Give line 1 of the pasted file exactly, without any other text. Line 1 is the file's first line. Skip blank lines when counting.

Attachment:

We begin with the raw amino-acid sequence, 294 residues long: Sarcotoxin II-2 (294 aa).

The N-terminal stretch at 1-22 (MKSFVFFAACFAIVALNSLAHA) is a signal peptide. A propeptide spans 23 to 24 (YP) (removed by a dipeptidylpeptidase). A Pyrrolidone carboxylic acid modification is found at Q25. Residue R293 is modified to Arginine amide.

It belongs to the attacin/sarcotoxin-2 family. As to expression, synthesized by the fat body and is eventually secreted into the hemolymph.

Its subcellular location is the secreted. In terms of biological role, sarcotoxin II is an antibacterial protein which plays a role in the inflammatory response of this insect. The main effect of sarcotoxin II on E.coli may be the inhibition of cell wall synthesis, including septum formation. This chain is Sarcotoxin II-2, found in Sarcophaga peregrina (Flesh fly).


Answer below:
We begin with the raw amino-acid sequence, 294 residues long: Sarcotoxin II-2 (294 aa).